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Data is the new oil: Value comes from what you make out of it- James Agada

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“You actually get more value out of what you use oil to do rather than oil itself. But we export our oil and import the fuels, chemicals and the other artifacts that have been created thanks to oil”- JA

At a recent Data Science event, the song on everyone’s lips was that data is the new oil. And of course this aphorism has become quiet popular around the world.

Giving Nigeria’s experience with oil, I felt this was a misnomer. Taking a look at Nigeria and oil it is easy to see where I am coming from. Oil is a commodity that accumulates under the ground over millions of years via natural processes and now inherited by those of us living over that patch of the earth today.

Ownership is serendipitous

Our input into its getting there is absolutely zero. Our claim to ownership is serendipitous. It is a commodity with finite size and our stewardship of the oil and where it is being produced from is patently irresponsible.

The main value from oil comes when it is refined, broken down and recombined in a multitude of ways to provide fuels and chemicals that have been powering industrial and economic growth. You actually get more value out of what you use oil to do rather than oil itself. But we export our oil and import the fuels, chemicals and the other artifacts that have been created thanks to oil.

Data as the new oil is an aphorism that was intended to show that we could make as much money from data as we can from oil. But it seems that, that aphorism is actually a lot closer to the actual way we treat data than being an aspiration for data. As a country and as organizations we have inherited mountains of data just by the mere fact that we are a country or an organization. The government has vast amounts of data about citizens and interactions from years of just being a country.

Refinement of data that provides insights

The data is in some cases locked away in files in archives and sometimes they are digital. But they are there. Our organizations are also sitting on mountains of data some arising directly from the fact that these organizations exist and interact with other entities. These data could also be locked away in file folders or in digital format.

What is not arguable is that just like oil, we are making little or no investment into turning the available data into the fuels and chemicals that spur civilization and economic growth. It is the refinement of data that provides insights, understandings, relationships, trends and other nuggets of information that combine in creative and random ways to generate value creating knowledge and intelligence.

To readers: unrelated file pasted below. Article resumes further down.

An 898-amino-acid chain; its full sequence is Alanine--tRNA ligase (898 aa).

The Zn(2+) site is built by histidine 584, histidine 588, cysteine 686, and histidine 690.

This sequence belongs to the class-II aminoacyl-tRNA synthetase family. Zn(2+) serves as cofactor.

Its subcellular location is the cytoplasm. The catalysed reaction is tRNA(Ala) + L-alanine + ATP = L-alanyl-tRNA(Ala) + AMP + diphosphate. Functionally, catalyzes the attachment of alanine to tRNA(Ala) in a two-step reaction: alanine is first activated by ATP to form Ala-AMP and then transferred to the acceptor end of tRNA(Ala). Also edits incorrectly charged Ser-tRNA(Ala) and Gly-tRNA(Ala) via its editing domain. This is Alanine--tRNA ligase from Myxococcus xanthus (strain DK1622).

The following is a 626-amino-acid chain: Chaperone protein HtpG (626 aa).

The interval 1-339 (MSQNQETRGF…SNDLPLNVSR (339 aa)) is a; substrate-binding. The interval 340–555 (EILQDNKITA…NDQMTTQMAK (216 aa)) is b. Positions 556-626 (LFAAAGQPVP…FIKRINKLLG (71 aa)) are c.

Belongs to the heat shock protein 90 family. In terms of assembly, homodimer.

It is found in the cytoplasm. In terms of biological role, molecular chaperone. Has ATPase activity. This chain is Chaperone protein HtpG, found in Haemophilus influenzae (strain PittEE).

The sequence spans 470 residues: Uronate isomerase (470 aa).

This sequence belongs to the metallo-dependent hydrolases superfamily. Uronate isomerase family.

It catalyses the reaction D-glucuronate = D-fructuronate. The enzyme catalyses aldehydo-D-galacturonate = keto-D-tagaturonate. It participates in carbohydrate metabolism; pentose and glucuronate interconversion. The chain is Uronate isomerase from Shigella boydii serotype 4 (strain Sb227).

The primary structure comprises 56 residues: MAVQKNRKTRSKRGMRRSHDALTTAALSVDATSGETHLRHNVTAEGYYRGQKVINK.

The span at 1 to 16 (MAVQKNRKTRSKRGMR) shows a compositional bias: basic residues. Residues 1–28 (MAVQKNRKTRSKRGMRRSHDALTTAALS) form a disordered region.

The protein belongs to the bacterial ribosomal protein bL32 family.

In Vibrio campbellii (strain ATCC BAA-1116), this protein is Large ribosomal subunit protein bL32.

So in a way, data is really the new oil for us. We have it but that’s all there is to it. There will be an almighty revolution if we as a country and as organizations treat data differently.

As a first step, we need to digitize the data. Digitized data has the ability to fit into the 12 inevitable trends as discussed by Kevin Kelly in the book The Inevitable . You can copy it, screen it, filter it, reproduce it, augment it, share it with practically no limits. If you also digitize the process that generates the data then the pace at which the data accumulates grows exponentially.

For any organization that sits in a position to control the capture of data and is a repository for all this data, this data is her real competitive advantage. The knowledge and intelligence that can be generated from this data either by the organization itself or by others who will have the algorithms but not the data is the elixir for perpetual growth.

This becomes a perpetual motion cycle of some sorts with more data coming back to the repository as the intelligence from the existing data is used to generate more interactions and the data from the new interactions are fed back to the repository.

Why tech giants are getting more powerful

And that is why Google or Facebook or Amazon are getting more and more powerful. They are accumulating digital data at a staggering pace and then reforming and refining them for their own use and for third parties.

And that is why banks or telecom network operators have a such a potential to become really more powerful if only they see the data they have already accumulated as their true value. While banks obsess about FinTechs, they neglect to monetize their existing data hoard or even increase their participation in more interactions that increase the data hoard. While Telco’s obsess about OTT, they neglect to monetize their existing data hoard about relationships, interactions, migrations and much more that will generate more interactions and more data.

In this sense, data is really the new oil.

Copyright: The article first appeared on James Agada’s LinkdeIn page. James Agada is the Chief Executive Officer, Computer Warehouse Group.

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@TechEconomyNG connects past-present-emerging technological impacts on Businesses, People and Cities. All Correspondence to: [email protected]

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